Times V Guardian

3 05 2011

I’ve payed my subscription for The Times and am now looking at their coverage of the killing of Bin Laden and comparing it to The Guardian.

The Times has gone for a live blog approach, updating events in real time. They include every aspect of the story, Pakistan’s refusal that they had any knowledge, children searching the compound and further statements from the Americans.

The Guardian has written individual, traditional type journalistic pieces.

There are some great graphics on The Times site, I can’t link to them and I don’t want to copy and paste in case I get sued but I can tell where they’ve put a lot of effort in. Above the main story there are four buttons. Article, video, pictures and graphics.

The Times is easier to navigate than the Guardian. The Guardian tend to riddle their text with links which can be disracting.

Moving over to sport and again The Times looks better and is easier to navigate. The page layout is very similar to a print page. There are headlines and columns as you would expect. The Guardian is nearly the same but not as much space given over to the main articles.

The Times doesn’t feel like an overload of information and is not as colourful as The Guardian. This is a good thing as the colourful Guardian will give me a slight head-ache. I think for £2 a week Times is value for money.

Good ‘New York’ Times

27 04 2011

The creators of the NYT paywall are very happy with its performance. Though we have The Times to keep an eye on over here this is the one that the international market is most interested in.

Times are looking up

5 04 2011

A sight for poor eyes

Good news for Murdoch’s grand plan. Is the huge paywall gamble begining to pay off?

The Guardian reports a rise of over 50% from Novenber.

Here’s an article pointing ot how we, the public, may not have to foot the bill. Leave it to the advertisers.

Paywalls, what will be there impact?

28 03 2011

We are constantly being told about the future of journalism being uncertain. Advertisers are moving online and newspapers are finding it incredibly difficult to make money out of the online world. The Times and The Sunday Times have gone behind one and there are conflicting reports on how successful this has been.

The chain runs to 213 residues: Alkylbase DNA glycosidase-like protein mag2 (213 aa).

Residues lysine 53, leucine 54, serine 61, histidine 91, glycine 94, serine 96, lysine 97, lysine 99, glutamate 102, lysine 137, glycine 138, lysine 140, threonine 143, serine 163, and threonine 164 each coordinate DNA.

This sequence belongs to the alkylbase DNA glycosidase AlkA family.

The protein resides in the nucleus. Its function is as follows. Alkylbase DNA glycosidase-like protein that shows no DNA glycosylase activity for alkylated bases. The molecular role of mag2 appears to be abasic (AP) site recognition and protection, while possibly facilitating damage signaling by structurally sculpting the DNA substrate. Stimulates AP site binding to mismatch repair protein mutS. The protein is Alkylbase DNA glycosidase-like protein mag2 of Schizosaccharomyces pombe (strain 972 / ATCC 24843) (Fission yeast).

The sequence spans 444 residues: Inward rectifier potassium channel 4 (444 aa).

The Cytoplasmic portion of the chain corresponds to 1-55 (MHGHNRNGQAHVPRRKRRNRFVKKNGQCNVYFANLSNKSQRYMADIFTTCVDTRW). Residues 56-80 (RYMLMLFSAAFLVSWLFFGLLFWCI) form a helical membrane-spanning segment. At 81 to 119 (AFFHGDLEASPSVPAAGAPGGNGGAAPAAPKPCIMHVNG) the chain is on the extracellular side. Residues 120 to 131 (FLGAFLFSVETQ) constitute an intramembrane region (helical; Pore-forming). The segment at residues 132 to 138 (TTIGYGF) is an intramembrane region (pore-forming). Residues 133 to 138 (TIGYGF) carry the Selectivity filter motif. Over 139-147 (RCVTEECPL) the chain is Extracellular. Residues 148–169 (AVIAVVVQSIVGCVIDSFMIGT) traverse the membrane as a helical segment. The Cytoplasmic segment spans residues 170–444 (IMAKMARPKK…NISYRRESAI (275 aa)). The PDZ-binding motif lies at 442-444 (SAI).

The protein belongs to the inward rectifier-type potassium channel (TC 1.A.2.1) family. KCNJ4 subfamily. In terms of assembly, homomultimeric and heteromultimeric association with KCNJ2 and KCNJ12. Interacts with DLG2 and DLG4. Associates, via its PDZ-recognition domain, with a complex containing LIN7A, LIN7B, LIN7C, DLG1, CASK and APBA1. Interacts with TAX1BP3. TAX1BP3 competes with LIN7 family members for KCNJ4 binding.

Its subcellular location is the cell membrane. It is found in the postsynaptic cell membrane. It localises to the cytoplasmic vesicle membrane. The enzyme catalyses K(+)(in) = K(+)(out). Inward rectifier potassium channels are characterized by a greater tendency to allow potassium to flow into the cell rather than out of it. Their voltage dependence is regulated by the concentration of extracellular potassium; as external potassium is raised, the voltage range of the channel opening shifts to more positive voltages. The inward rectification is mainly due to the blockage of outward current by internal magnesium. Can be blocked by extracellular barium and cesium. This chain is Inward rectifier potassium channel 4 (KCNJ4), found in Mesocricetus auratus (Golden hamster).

The Telegraph has unveiled plans to go behind one and there is a school of thought that tablets such as the iPad have led to people being more willing to pay.

The NYT is following suit, this is the most relevant because it is the most popular online paper. This happened today but they don’t intend a complete shut out like The Times did.


25 04 2010

So today we’ll have a quick look at video links on media websites and we shall begin with a little peek at how they do it over the pond.

With the video link on the top of the home page The New York Times make it very easy to access their online videos. When you get there the page looks very professional and it is a navigating treat, with the main sections listed down the left, pick one and then a large number of videos appear for that link.

Plenty of choice for categories, you want technology? No problem. Science? Health? Style? Interviews? That’s a little taste of the 23 main options available.

Click on sport and there are 115 separate videos, environment 94, travel 90. These can then be broken into smaller categories, business breaks down into: Dealbook, CNBC, Green Inc and Your Money. Arts: Music, Movies, Urban Eye etc. It is clear that the NYT take this part of their web operation very seriously.

Comparing it to The Times in the UK where if you click on their sport link there is a choice of 8 videos, there’s no need for a sub-section as all the videos are there in front of you. I’m sure there’s more on offer but I just can’t see a link with ‘MORE’ on it. Click latest video and of the eight on display six are on the same topic. Two even use the same thumbnail.

If the Times in the UK dedicated the effort their namesake in New York did it would be marvellous because all those sport videos would be about football instead of baseball.